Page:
For the most part, the articles in WDJ contain information that you can go right out and put into practice – training tips, food-selection suggestions, product reviews, and practical things that you can do improve your dog’s health. While we do have a couple of those in this issue, we also seem to have collected a number of articles that (we hope) will provide you with food for thought, too.
The first article that falls into this latter category, “Howling in the Uncanny Valley”. The article sprang from an online conversation I had with its author, trainer Heather Houlahan, as we commiserated about how much we both hated the computer-generated imagery (CGI) used to wholly create the dog in the new movie The Call of the Wild. The human expressions the movie artists covered the otherwise winsome animated (but real-looking) dog’s face with absolutely gave me the shivers – and not the good kind. Heather and I both felt our skin crawling with revulsion when we saw the CGI dog’s weird gaits and human-looking eyes – yet we know other people who didn’t detect anything wrong with the depiction of the dog at all. When Heather asked me if I’d like her to write an essay expressing why she felt this sort of unreal, sort-of-real-looking dog’s appearance in a popular movie could actually do damage to the human-animal bond, I was more than happy to give her the assignment.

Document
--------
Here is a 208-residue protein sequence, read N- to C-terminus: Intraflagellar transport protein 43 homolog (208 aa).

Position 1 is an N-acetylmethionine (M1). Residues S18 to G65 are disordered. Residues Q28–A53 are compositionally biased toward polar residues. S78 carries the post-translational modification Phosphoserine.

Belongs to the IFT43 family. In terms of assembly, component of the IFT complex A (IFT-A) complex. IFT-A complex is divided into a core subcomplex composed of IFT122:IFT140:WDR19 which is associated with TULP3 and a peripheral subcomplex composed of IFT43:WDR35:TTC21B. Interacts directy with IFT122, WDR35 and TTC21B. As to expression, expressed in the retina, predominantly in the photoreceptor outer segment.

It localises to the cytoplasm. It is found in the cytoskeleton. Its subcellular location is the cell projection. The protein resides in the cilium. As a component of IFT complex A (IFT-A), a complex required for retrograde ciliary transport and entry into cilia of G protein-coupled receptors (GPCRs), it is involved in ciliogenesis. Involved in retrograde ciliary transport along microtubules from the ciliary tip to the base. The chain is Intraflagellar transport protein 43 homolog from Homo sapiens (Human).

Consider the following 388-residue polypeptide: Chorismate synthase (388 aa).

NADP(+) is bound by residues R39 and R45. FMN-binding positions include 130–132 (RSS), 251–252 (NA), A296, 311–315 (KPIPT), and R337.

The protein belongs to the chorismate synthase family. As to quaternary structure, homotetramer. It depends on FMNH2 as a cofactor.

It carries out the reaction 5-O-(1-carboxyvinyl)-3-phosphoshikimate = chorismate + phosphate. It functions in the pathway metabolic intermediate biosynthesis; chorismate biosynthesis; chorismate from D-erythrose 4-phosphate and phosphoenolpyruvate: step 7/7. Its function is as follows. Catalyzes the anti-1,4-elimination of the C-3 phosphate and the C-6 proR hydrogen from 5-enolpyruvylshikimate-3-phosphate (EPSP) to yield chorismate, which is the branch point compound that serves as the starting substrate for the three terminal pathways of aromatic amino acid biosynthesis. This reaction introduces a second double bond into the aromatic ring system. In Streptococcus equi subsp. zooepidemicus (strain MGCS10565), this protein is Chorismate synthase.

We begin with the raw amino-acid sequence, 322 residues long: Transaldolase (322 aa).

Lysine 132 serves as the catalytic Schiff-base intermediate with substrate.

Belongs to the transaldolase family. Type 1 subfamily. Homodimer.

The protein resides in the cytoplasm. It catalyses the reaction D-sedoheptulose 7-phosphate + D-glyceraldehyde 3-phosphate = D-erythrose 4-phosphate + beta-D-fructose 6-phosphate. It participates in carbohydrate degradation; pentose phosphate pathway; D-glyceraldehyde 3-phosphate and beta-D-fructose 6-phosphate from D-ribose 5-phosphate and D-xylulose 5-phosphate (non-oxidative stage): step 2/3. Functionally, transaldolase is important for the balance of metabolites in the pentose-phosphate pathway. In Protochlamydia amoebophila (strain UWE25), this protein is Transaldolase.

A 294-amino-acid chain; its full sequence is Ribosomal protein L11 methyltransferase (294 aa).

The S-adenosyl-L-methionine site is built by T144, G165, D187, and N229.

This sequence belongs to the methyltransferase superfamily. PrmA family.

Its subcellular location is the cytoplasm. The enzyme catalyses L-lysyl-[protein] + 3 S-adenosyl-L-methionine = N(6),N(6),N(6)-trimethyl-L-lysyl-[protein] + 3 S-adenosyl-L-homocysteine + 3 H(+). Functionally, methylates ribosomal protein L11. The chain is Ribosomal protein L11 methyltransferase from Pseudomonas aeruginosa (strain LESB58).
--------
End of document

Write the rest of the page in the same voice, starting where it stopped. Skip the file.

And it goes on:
I had never before heard the expression “the uncanny valley” before I received Heather’s piece, and I found it fascinating to follow a number of online links from the Wikipedia.org page that defined the term. The observations made about the creepiness of human-like robots in those articles definitely rang true for me – but even more strongly to the CGI dog in The Call of the Wild than for human-like robots. I’ll be curious to hear what you think about all this.
Another eclectic piece in this issue that I was fascinated by: long-time contributor CJ Puotinen’s article about “conservation dogs” – dogs who are trained to find endangered animals (as well as the poachers who threaten them). The dogs are also used to sniff out invasive plants and animals that threaten native populations and habitats! I’m not exactly sure how many of you will go out and train your own dogs to do work like this – but if any of you want to, there are some stellar role models and organizations mentioned in the article that would provide guidance to do so.
I think it would be the coolest thing ever if one of our subscribers read about this work and was inspired to take it up with their dog. Please let us know if that person is you!
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